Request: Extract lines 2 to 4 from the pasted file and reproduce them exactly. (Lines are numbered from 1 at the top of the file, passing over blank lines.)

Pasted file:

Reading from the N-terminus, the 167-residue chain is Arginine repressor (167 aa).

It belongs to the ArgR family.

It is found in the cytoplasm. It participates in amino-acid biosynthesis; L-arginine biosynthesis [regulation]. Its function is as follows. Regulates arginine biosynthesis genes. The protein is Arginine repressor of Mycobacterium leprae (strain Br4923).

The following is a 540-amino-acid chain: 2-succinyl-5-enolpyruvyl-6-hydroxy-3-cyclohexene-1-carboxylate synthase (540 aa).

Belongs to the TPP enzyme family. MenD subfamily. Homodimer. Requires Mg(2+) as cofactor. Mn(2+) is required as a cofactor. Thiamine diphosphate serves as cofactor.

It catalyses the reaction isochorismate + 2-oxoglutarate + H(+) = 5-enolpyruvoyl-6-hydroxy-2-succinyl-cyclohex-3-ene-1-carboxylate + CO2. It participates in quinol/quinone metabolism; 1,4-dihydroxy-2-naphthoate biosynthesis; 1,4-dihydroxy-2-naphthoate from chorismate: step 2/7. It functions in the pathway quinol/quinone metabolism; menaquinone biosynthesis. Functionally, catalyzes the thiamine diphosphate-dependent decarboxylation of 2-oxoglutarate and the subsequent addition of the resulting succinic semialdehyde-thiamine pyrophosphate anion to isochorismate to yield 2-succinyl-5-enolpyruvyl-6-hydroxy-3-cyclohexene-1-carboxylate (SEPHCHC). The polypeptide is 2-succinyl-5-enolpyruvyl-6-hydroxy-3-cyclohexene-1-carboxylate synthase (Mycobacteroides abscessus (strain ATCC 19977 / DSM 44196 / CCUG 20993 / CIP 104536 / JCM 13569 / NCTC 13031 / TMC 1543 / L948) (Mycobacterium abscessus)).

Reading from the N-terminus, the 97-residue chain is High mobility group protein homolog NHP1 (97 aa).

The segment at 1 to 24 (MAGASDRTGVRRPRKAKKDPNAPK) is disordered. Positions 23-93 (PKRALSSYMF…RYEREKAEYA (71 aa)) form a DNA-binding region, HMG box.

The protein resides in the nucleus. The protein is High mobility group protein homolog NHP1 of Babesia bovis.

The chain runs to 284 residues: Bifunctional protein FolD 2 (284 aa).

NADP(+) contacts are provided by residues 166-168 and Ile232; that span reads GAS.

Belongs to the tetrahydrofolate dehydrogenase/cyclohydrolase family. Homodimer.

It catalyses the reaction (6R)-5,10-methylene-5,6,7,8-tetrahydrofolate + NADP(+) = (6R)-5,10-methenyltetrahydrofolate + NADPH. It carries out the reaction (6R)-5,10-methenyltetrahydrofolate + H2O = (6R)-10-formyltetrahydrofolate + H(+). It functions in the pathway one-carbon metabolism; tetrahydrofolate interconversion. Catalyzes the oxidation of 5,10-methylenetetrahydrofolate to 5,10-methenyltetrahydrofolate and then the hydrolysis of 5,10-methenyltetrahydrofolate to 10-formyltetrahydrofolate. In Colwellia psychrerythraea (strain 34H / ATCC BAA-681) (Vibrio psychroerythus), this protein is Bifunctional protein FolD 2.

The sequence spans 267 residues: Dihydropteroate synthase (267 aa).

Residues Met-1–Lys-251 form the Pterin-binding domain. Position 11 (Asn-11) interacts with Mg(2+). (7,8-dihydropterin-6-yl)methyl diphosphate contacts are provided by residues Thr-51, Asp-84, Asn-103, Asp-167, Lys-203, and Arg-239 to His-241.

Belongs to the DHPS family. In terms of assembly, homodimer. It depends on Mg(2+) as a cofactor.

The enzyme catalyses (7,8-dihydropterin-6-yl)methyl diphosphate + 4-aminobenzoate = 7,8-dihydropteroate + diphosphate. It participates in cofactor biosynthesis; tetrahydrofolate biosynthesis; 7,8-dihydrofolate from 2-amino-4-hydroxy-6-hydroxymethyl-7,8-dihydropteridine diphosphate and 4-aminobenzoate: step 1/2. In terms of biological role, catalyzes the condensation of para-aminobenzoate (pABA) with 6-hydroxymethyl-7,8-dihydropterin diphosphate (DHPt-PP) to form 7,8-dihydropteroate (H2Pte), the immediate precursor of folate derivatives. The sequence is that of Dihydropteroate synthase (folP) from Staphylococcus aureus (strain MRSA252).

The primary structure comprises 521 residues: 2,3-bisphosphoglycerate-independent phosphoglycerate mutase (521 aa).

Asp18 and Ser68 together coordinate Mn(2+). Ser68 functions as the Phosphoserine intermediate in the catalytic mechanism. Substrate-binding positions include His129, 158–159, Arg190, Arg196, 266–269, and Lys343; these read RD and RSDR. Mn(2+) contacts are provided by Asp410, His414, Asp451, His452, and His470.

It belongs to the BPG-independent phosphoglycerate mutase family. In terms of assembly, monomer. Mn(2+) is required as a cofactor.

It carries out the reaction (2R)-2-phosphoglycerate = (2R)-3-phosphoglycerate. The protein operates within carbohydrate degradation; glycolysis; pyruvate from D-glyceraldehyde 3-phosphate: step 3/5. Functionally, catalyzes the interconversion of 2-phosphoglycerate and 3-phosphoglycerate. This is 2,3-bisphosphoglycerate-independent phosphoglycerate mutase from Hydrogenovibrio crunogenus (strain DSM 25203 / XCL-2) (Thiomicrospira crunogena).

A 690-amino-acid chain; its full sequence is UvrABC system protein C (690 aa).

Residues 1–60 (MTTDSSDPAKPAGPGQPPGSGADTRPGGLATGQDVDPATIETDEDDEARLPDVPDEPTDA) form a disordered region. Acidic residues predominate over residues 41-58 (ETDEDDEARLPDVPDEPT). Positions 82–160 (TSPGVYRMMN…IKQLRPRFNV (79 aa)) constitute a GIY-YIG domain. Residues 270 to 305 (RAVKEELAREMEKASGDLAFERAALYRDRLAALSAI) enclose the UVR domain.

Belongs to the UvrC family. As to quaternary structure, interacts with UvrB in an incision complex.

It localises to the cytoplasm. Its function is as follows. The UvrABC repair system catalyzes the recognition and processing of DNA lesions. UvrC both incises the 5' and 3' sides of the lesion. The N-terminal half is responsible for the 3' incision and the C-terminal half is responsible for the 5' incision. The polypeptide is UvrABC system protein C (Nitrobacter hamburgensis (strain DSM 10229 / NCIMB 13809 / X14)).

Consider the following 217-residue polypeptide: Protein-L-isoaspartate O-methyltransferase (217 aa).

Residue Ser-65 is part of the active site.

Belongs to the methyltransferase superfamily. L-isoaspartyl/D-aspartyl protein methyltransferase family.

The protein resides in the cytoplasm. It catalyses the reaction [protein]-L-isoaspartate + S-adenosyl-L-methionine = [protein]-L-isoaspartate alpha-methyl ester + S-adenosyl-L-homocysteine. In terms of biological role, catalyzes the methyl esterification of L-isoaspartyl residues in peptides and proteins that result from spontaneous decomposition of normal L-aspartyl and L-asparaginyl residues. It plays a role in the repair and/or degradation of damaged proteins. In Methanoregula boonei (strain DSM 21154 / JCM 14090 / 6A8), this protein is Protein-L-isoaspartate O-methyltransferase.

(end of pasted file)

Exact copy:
It belongs to the ArgR family.

It is found in the cytoplasm. It participates in amino-acid biosynthesis; L-arginine biosynthesis [regulation]. Its function is as follows. Regulates arginine biosynthesis genes. The protein is Arginine repressor of Mycobacterium leprae (strain Br4923).

The following is a 540-amino-acid chain: 2-succinyl-5-enolpyruvyl-6-hydroxy-3-cyclohexene-1-carboxylate synthase (540 aa).